The Fly (Special Edition) Review
It took guts to make The Fly. I don't mean the explicit gore or the incredibly complex make-up. I'm talking about the courage it took in 1986 to make a sincere, heartfelt love story and take it all the way to its logical conclusion. Without excessive sentimentality or Love Story style sanitisation, David Cronenberg turns his remake of the cult 1950s monster movie into an emotionally shattering experience which is one of his most intense films. It's hard to watch; not only because it takes a strong stomach to cope with the necessarily gruesome special effects but because the emotions depicted are so honest and direct that they eventually becomes overwhelming. Many directors could have made The Fly into a great monster flick. Very few of them could have found the insight to turn it into a thoroughly satisfying romantic tragedy.
Right from the beginning – a credits sequence which is remarkably similar to that in Straw Dogs - Cronenberg is in absolute command of his material. He moves away from the plot of the original story, keeping only the basic concept, and avoids the excess of camp which plagued the original 1950s film. The married couple is abandoned and, instead, we get Seth Brundle (Goldblum), a brilliant physicist who has is on the verge of mastering teleportation, and Veronica (Davis), a journalist looking for a scoop and recently separated from her editor, Stathis Borans (Getz). The two become lovers and all seems well until, in a moment of drunken jealousy, Seth goes through the teleportation machine – although, as he later discovers, he was accompanied on his voyage by a fly. Gradually, Seth begins to change, the end product being a fusion of human and insect.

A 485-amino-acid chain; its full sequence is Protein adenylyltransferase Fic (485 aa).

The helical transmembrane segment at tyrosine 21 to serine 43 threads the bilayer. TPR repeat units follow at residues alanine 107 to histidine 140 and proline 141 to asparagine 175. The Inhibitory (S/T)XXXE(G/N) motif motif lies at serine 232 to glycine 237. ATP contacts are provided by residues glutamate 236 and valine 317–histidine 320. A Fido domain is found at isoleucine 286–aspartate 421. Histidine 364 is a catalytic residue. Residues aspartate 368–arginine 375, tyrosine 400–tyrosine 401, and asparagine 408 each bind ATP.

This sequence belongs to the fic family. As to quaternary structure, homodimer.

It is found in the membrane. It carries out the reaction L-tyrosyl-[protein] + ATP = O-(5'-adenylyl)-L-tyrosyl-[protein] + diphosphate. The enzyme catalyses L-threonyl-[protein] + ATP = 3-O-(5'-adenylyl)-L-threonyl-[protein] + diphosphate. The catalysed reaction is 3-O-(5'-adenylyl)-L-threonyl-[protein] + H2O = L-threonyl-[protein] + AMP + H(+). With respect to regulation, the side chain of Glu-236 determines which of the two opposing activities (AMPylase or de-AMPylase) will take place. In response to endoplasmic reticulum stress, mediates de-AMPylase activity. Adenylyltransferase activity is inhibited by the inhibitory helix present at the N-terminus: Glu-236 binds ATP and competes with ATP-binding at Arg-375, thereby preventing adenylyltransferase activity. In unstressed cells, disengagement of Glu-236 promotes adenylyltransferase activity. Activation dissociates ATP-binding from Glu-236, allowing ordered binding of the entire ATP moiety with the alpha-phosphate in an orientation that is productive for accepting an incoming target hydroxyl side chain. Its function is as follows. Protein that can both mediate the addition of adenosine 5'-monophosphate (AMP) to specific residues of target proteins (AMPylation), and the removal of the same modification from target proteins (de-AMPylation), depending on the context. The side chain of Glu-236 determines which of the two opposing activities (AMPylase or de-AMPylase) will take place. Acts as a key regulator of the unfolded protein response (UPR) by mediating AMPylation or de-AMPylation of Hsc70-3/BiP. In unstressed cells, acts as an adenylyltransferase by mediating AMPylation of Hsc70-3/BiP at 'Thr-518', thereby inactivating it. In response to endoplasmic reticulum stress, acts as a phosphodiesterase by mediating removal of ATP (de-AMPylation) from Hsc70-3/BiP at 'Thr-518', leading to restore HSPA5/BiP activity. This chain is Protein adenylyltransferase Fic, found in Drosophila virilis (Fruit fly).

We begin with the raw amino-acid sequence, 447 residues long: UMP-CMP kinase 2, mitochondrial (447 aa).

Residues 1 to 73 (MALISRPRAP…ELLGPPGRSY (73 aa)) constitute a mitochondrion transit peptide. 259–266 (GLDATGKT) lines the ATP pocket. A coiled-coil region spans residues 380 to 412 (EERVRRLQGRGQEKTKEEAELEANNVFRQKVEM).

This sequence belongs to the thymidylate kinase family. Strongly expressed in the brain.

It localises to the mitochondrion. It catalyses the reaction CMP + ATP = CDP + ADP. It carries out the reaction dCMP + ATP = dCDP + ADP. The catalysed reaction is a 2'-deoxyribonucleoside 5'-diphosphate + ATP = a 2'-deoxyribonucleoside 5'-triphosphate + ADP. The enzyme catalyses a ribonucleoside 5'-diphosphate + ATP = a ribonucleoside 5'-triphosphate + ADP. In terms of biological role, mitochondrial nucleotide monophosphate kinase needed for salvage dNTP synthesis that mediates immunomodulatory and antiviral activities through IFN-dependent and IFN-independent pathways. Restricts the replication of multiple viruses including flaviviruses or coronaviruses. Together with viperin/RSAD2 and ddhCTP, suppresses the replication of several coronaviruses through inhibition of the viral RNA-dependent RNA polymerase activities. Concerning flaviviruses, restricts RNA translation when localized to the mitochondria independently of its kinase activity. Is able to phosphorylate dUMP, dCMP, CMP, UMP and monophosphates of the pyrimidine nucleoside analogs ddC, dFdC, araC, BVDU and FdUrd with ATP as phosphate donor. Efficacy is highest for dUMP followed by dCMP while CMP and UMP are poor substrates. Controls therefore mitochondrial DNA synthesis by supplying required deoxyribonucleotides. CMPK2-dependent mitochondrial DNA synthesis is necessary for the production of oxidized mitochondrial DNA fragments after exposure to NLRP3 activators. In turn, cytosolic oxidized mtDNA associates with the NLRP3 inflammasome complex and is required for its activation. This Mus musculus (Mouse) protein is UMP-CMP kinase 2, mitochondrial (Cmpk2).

The central Cronenbergian obsession – breaking the Cartesian divide between body and mind – is present here of course. In metaphorical terms, Seth’s intellectual ambitions lead inexorably to the destruction of his body. To take it literally, Seth’s mind changes first – leading to what amounts to an apocalyptic sugar-rush - and the body then changes to catch up. The two are inexorably, even hopelessly, linked. The idea of the flesh as being exquisitely vulnerable to decay and corruption is also a familiar theme. But there’s a key development in the director’s movies here. In terms of Cronenberg’s work up to 1986, The Fly could probably not have been made had he not already directed The Dead Zone. Although there are strong emotional elements in some of the director’s other films, notably his cri-de-couer against child neglection and the pain of divorce The Brood, it was only with The Dead Zone that he discovered himself able to tell a strong character story with only a residual need for special effects. This put a huge load on the central figure of Johnny Smith, beautifully played by Christopher Walken, and Cronenberg revealed two loves; one of romantic tragedy and, perhaps more surprisingly, one of the power of actors to propel a film forwards and implicate the audience in their emotional journey. The Fly brings back the special effects of course, but they are only placed centre-stage as an essential part of a very strong, character-based narrative which engages and moves the audience. In combining the two, Cronenberg has virtually created a new genre – the romantic gore movie. His future films would virtually eradicate special effects as Cronenberg relaxed his grip on physical horror and began to delve deeply into the souls of his characters; a process which led to the extraordinarily moving Dead Ringers, the complex, troublingCrash and the expressionist nightmare of Spider.